• The concentrations of pollutants in water, biota and sediment still exceed the applicable environmental quality standards. Most non-compliant substances belong to the group of persistent, bioaccumulative and toxic substances. For certain other substances, further elaboration of target values at regional level is appropriate. A positive evolution (i.e. decreasing trends) was noted for various substances but follow-up remains necessary, in particular for copper, which is again widely used in antifouling paint on ships due to the ban of TBT (tributyltin). For most effects of contaminants a reduction is observed or a good assessment is obtained.
  • The incidence of fish diseases cannot yet be assessed and the number of oil-covered birds is showing a sharp downward trend, due to a decrease in the number of illegal oil discharges since the launch of an air monitoring programme in 1991.
  • The concentrations of contaminants in fish and fishery products for human consumption all meet the European health standard.
  • Eight new non-indigenous species were observed during the assessment period, compared to the 42 already identified in the period before 2011.
  • For marine litter the situation is still problematic. This element requires considerable attention.
  • The effects of energy (including underwater noise) on marine biota are still unclear, although the flight behaviour of marine mammals as a response is abundantly clear. The monitoring of environmental noise will be further elaborated on a regional scale.
  • The state of the benthic habitat (the bottom) is not optimal, mainly due to disturbance by bottom fishing and only to a very limited extent, or only locally, by other human activities. The species composition of benthic habitats differs from the reference communities due to the lack of long-lived species.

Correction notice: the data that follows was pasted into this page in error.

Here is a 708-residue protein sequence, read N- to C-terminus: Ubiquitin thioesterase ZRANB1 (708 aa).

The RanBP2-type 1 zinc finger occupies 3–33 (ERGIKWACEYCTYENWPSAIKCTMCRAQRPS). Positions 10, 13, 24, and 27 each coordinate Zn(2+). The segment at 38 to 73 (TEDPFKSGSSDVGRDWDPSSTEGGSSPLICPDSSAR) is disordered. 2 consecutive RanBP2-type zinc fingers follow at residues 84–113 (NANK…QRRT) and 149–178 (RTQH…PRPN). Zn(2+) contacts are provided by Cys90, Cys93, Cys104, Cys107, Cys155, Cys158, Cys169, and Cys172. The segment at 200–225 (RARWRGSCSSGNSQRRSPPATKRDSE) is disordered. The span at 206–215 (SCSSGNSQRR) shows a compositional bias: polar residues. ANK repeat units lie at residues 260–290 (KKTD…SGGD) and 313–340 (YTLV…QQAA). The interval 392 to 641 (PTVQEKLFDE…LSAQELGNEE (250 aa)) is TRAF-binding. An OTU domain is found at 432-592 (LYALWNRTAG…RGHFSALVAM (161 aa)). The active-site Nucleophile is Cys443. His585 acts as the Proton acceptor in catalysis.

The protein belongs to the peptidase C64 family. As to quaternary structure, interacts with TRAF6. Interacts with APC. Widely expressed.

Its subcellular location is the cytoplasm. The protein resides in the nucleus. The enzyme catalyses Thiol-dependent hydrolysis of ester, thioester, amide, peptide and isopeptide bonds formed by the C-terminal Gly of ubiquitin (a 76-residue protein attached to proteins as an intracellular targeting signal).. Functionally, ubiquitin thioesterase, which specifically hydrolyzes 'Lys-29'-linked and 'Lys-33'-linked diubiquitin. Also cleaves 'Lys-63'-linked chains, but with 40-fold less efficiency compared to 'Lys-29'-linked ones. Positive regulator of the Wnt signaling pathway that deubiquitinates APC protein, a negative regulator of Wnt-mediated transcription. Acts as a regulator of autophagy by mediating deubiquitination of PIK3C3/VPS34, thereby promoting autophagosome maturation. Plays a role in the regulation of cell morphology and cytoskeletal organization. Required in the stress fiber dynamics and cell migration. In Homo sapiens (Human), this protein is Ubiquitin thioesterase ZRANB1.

• A positive trend is observed for thornback ray as an indicator for long-lived species, which illustrates the potential for recovery for such species.
  • The environmental targets for seabirds are not met, or the numbers are decreasing with current densities just above the threshold values.
Conclusions
  • Good environmental status has not yet been achieved in the Belgian part of the North Sea, although a positive evolution was observed for several elements.
  • For certain purposes, further data collection is necessary to reach a conclusion (fish diseases, benthic fauna, seabed litter, ...) as monitoring for these aspects was only recently started. Furthermore, for various elements it appears that there is a need for knowledge and scientific support to complete and improve the assessment (litter, underwater noise, cumulative effects, etc.).
  • International cooperation remains important as the state of the Belgian waters is largely determined by transboundary currents.

The MSFD monitoring and reporting are coordinated by the Marine Environment Service of the Federal Public Service of Public Health, Food Chain Safety and Environment (DG EM) and the Scientific Service Management Unit of the Mathematical Model of the North Sea (MUMM) of the Royal Belgian Institute of Natural Sciences (RBINS). In addition to RBINS, the following partners also made an important contribution: Institute for Agriculture, Fisheries and Food Research (ILVO), Institute for Nature and Forest Research (INBO) and the Federal Agency for the Safety of the Food Chain (FASFC).